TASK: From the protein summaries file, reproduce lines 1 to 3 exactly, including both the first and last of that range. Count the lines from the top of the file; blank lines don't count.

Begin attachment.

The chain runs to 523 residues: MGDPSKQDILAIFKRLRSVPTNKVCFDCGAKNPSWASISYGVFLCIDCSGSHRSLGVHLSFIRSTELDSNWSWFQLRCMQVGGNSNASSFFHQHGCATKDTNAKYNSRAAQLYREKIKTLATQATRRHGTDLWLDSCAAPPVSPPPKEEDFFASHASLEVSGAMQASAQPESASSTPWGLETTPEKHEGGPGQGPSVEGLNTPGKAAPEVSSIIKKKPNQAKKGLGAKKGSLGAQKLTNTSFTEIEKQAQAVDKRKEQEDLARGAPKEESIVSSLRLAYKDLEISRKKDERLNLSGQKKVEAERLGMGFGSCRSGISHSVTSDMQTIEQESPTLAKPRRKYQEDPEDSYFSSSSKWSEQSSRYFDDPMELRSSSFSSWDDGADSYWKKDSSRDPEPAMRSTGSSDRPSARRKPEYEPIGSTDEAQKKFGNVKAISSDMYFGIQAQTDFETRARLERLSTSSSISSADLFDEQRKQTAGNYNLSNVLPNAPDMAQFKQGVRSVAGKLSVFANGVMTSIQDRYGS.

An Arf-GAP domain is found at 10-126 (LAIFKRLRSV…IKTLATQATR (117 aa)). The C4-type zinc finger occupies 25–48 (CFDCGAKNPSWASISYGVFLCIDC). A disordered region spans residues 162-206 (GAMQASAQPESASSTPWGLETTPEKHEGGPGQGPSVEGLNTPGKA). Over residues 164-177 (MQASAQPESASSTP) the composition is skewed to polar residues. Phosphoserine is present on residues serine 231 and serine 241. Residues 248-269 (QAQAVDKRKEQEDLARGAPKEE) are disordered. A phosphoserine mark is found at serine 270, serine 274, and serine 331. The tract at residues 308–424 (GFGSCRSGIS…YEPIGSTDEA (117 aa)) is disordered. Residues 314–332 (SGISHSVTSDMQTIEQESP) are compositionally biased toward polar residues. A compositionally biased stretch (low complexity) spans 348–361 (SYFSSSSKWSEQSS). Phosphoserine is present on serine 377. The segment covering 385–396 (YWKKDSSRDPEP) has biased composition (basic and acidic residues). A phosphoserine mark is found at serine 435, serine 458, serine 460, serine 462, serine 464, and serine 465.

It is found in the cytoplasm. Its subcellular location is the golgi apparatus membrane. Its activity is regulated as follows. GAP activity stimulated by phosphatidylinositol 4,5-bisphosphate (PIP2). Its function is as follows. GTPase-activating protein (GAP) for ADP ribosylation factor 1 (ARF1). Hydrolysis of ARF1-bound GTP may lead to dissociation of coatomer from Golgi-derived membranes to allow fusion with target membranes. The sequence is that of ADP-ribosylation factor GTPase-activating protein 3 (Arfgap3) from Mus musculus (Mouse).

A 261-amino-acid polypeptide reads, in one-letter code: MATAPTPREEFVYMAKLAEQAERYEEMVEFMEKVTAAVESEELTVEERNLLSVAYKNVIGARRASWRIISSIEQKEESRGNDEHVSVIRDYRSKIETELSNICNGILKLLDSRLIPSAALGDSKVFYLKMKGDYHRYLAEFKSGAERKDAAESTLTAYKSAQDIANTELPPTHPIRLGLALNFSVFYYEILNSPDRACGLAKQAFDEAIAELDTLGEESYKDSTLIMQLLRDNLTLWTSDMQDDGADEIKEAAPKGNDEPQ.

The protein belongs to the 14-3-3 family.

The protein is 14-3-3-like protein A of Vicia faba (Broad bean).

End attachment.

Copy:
The chain runs to 523 residues: MGDPSKQDILAIFKRLRSVPTNKVCFDCGAKNPSWASISYGVFLCIDCSGSHRSLGVHLSFIRSTELDSNWSWFQLRCMQVGGNSNASSFFHQHGCATKDTNAKYNSRAAQLYREKIKTLATQATRRHGTDLWLDSCAAPPVSPPPKEEDFFASHASLEVSGAMQASAQPESASSTPWGLETTPEKHEGGPGQGPSVEGLNTPGKAAPEVSSIIKKKPNQAKKGLGAKKGSLGAQKLTNTSFTEIEKQAQAVDKRKEQEDLARGAPKEESIVSSLRLAYKDLEISRKKDERLNLSGQKKVEAERLGMGFGSCRSGISHSVTSDMQTIEQESPTLAKPRRKYQEDPEDSYFSSSSKWSEQSSRYFDDPMELRSSSFSSWDDGADSYWKKDSSRDPEPAMRSTGSSDRPSARRKPEYEPIGSTDEAQKKFGNVKAISSDMYFGIQAQTDFETRARLERLSTSSSISSADLFDEQRKQTAGNYNLSNVLPNAPDMAQFKQGVRSVAGKLSVFANGVMTSIQDRYGS.

An Arf-GAP domain is found at 10-126 (LAIFKRLRSV…IKTLATQATR (117 aa)). The C4-type zinc finger occupies 25–48 (CFDCGAKNPSWASISYGVFLCIDC). A disordered region spans residues 162-206 (GAMQASAQPESASSTPWGLETTPEKHEGGPGQGPSVEGLNTPGKA). Over residues 164-177 (MQASAQPESASSTP) the composition is skewed to polar residues. Phosphoserine is present on residues serine 231 and serine 241. Residues 248-269 (QAQAVDKRKEQEDLARGAPKEE) are disordered. A phosphoserine mark is found at serine 270, serine 274, and serine 331. The tract at residues 308–424 (GFGSCRSGIS…YEPIGSTDEA (117 aa)) is disordered. Residues 314–332 (SGISHSVTSDMQTIEQESP) are compositionally biased toward polar residues. A compositionally biased stretch (low complexity) spans 348–361 (SYFSSSSKWSEQSS). Phosphoserine is present on serine 377. The segment covering 385–396 (YWKKDSSRDPEP) has biased composition (basic and acidic residues). A phosphoserine mark is found at serine 435, serine 458, serine 460, serine 462, serine 464, and serine 465.

It is found in the cytoplasm. Its subcellular location is the golgi apparatus membrane. Its activity is regulated as follows. GAP activity stimulated by phosphatidylinositol 4,5-bisphosphate (PIP2). Its function is as follows. GTPase-activating protein (GAP) for ADP ribosylation factor 1 (ARF1). Hydrolysis of ARF1-bound GTP may lead to dissociation of coatomer from Golgi-derived membranes to allow fusion with target membranes. The sequence is that of ADP-ribosylation factor GTPase-activating protein 3 (Arfgap3) from Mus musculus (Mouse).